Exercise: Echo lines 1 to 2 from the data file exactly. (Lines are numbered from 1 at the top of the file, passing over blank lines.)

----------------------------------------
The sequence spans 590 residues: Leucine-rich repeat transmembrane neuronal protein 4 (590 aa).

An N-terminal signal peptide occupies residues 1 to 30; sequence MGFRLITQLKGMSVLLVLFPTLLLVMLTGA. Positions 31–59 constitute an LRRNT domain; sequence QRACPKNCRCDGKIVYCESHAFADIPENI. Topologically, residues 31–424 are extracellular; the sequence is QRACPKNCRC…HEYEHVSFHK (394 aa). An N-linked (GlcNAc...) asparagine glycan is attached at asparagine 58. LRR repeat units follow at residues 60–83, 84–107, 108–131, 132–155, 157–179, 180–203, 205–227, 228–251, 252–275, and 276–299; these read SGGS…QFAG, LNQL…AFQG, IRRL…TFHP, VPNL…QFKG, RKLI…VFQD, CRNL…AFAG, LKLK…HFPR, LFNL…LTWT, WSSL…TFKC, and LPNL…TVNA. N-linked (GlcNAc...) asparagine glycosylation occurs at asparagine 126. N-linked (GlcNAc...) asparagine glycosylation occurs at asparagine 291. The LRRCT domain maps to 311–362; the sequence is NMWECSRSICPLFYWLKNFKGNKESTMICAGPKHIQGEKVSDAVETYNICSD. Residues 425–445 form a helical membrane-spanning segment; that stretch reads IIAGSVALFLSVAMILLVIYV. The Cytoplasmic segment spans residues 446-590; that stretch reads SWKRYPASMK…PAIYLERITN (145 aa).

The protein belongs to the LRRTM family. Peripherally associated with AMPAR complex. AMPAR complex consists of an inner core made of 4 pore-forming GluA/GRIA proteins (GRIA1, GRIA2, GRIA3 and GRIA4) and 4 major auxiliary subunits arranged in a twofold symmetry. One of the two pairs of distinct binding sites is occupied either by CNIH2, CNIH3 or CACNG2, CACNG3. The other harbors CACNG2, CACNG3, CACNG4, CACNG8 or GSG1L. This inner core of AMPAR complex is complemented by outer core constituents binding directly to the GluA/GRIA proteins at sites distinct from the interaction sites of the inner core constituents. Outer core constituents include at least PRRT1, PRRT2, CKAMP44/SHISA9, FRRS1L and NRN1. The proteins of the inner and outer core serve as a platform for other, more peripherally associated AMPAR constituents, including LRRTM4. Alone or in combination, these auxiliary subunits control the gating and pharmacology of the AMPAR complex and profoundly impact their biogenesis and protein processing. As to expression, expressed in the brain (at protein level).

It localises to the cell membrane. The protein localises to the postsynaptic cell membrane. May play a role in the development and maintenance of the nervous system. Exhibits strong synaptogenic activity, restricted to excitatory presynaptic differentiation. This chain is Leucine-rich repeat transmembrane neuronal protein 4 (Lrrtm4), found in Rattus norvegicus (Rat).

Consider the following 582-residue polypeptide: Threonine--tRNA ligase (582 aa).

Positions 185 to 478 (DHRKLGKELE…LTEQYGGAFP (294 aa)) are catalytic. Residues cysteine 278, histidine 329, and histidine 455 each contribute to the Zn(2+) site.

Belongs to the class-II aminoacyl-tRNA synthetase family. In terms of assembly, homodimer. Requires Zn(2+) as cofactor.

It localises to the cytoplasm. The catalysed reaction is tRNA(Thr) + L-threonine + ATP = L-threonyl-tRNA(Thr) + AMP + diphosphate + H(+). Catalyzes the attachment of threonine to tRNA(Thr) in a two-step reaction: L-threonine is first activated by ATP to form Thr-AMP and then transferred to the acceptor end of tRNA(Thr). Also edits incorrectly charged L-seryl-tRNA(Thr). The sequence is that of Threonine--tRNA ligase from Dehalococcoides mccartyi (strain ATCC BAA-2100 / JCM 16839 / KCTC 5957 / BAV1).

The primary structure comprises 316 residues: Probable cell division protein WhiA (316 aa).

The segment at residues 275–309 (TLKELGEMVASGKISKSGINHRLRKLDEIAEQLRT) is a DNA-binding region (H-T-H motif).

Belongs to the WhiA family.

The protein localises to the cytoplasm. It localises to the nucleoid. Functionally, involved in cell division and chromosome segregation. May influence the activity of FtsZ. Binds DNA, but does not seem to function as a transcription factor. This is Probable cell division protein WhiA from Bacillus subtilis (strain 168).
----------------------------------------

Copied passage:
The sequence spans 590 residues: Leucine-rich repeat transmembrane neuronal protein 4 (590 aa).

An N-terminal signal peptide occupies residues 1 to 30; sequence MGFRLITQLKGMSVLLVLFPTLLLVMLTGA. Positions 31–59 constitute an LRRNT domain; sequence QRACPKNCRCDGKIVYCESHAFADIPENI. Topologically, residues 31–424 are extracellular; the sequence is QRACPKNCRC…HEYEHVSFHK (394 aa). An N-linked (GlcNAc...) asparagine glycan is attached at asparagine 58. LRR repeat units follow at residues 60–83, 84–107, 108–131, 132–155, 157–179, 180–203, 205–227, 228–251, 252–275, and 276–299; these read SGGS…QFAG, LNQL…AFQG, IRRL…TFHP, VPNL…QFKG, RKLI…VFQD, CRNL…AFAG, LKLK…HFPR, LFNL…LTWT, WSSL…TFKC, and LPNL…TVNA. N-linked (GlcNAc...) asparagine glycosylation occurs at asparagine 126. N-linked (GlcNAc...) asparagine glycosylation occurs at asparagine 291. The LRRCT domain maps to 311–362; the sequence is NMWECSRSICPLFYWLKNFKGNKESTMICAGPKHIQGEKVSDAVETYNICSD. Residues 425–445 form a helical membrane-spanning segment; that stretch reads IIAGSVALFLSVAMILLVIYV. The Cytoplasmic segment spans residues 446-590; that stretch reads SWKRYPASMK…PAIYLERITN (145 aa).